Recently I was contacted by a nice young man who had tried and failed to find the Green Valley Trail. He had no idea that a public parking area exists, and, while walking in along "Aquila Lane" (the Green Valley Trail road), saw enough in the way of "No Trespassing" and "No Parking" signs to deter him. I reassured him that it was indeed a public trail, and told him about the parking area. Strangely, the parking area, recently constructed by Placer County for the public's use, itself has a "No Trespassing" sign, facing its entrance from Moody Ridge Road.

Last fall I explored the area around Hayden Hill, a high knoll jutting into Green Valley from the south canyon wall (see http://northforktrails.blogspot.com/2007/10/hayden-hill.html). The USGS 7.5 minute "Dutch Flat" quadrangle topographic map shows a trail leading down to Hayden Hill from Elliot Ranch Road, on the canyon rim; but as with so many Tahoe National Forest trails, this trail has been abandoned by the Forest Service, in favor of clearcutting, it seems. The trail is almost impossible to follow in its uppermost section, and impossible to follow, having been utterly erased, within the clearcut. However, one can leave the line of where the trail used to be, and strike out cross-country.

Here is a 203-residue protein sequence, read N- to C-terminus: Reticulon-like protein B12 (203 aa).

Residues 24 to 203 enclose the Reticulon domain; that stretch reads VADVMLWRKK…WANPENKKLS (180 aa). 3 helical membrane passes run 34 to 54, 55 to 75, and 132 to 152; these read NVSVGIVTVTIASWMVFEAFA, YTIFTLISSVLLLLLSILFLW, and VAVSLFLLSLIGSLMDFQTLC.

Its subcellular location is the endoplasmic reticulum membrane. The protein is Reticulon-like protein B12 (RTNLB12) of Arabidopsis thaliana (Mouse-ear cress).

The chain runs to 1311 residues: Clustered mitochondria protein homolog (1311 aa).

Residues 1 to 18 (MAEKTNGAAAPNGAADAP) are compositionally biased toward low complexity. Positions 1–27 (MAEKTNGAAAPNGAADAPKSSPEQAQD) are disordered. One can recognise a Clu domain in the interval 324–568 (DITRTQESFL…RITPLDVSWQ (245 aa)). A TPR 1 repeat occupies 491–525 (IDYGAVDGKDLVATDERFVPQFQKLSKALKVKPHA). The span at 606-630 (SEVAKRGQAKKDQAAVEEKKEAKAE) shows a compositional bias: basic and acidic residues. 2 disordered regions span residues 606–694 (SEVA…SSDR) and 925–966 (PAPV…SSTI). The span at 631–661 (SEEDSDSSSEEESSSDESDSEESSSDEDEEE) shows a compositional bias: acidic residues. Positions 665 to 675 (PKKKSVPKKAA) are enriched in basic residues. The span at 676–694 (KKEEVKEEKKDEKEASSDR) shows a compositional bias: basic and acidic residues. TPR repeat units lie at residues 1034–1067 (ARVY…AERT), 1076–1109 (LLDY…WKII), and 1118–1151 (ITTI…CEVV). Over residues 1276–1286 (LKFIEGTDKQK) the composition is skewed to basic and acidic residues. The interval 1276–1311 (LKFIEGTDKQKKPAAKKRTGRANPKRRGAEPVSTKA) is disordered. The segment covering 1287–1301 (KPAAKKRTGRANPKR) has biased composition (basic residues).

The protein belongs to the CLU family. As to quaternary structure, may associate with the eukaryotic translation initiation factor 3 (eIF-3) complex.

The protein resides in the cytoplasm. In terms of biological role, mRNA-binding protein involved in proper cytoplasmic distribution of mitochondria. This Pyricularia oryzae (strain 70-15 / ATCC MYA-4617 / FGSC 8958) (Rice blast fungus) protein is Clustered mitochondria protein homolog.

By the way, it is an entirely unacceptable violation of the public's trust for Tahoe National Forest to abandon any historic foot trails; but the Forest has made a regular business out of abandoning historic trails and historic roads. Not only that, these momentous derelictions of duty have been executed without public input or comment of any kind. It has all been done slyly, secretly, and under the table.

My own grandfather, who joined the Forest Service at a time when Teddy Roosevelt had inspired many a young man to join, in order to protect the public trust, in order to protect the public trails, in order to protect the wildlife--my own grandfather would be so shocked and ashamed.